In all likelihood, the Afghan President is losing his nerve in view of his uncertain future. He wants to sign a long-term bilateral security agreement with the US, in a bid to compel it to protect Afghanistan against Pakistan. Karzai’s desperation was reflected during his last visit to India where he sought increased military assistance. He wants Washington to steer the peace process with the Taliban on his terms and make a long-term financial commitment to the Afghan army and police.

Having said that, the talks between Washington and Kabul over a long-term security deal have faltered in the recent months because the latter insisted that the US guarantee Afghanistan’s security.

Currently, the option of leaving no troops in Afghanistan after 2014 is gaining momentum. The idea of a complete military exit from being the worst-case scenario now stands elevated to a viable alternative under serious consideration. “There’s always been a zero option, but it was not seen as the main option,” said a senior Western official in Kabul. “It is now becoming one of them and it is maybe now being seen as a realistic path.”

No decision, however, has yet been made on the pace of the pull out and exactly how many American troops to leave behind. The ripple effects of a complete US withdrawal would be significant. Afghanistan would, probably, get far less than the promised $8 billion in annual military and civilian aid, which only caters for a little more than half of the government’s annual spending.

Within the Obama administration, the way the US extricates itself from Afghanistan has been a source of tension between civilian and military officials. The American commanders in Afghanistan have generally pushed to keep as many troops in the country and as long as possible, while the White House has been urging a speedier military withdrawal.

Like other facets of transition, political changeover is also marred by growing political uncertainty in Afghanistan and rising concerns that the country’s presidential election could either be delayed for months or longer, or be so flawed that many Afghans would not accept its results. Preparations for the election scheduled for next April are already lagging behind schedule. The UN officials have begun to opine that they, probably, will not be held until next summer, at the earliest. It may even warrant postponement till 2015.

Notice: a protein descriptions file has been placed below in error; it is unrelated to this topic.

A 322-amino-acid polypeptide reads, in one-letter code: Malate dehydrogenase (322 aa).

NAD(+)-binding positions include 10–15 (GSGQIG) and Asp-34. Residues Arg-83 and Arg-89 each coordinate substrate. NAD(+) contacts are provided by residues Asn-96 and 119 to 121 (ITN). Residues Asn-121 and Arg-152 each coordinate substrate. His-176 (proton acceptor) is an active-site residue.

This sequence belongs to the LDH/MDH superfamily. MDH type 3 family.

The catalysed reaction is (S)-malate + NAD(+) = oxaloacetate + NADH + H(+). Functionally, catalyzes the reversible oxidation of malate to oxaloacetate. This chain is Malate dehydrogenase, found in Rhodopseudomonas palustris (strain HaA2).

The establishment of peace in Afghanistan would have a hugely positive dividend here in the fight against Pakistani Taliban, so Pakistan is encouraging the resumption of negotiations between the Afghan Taliban and the US. Hopefully, the US-Taliban talks would resume soon and President Karzai would reconcile to an undeclared relegated status.

Supported by Pakistan, the talks with the Taliban are part of a much broader process to seek peace in Afghanistan, as, indeed, in Pakistan. At this stage, Islamabad should be clear on what it desires after the transition in Afghanistan.

For Pakistan, it is important to assess how the Taliban saw the American withdrawal from Afghanistan in 2014, with or without residual garrison. They should be encouraged to contest the coming elections; without their participation, elections would be an exercise in futility.

Moreover, there should be a plan to induct the Taliban combatants into the Afghan National Security Forces to correct ethnic balance in the forces, which is highly tilted in favour of the ethnic minorities. Power-sharing with the Taliban could work and that is what Pakistan and the US are thinking about.

The American bottom line is that the Taliban should have no global agenda. The Doha element of Taliban has already declared that they have no agenda beyond Afghanistan. Now, the theatrics should quickly give way to serious negotiations, as the end of 2014 is not far away.

 The writer is an academic.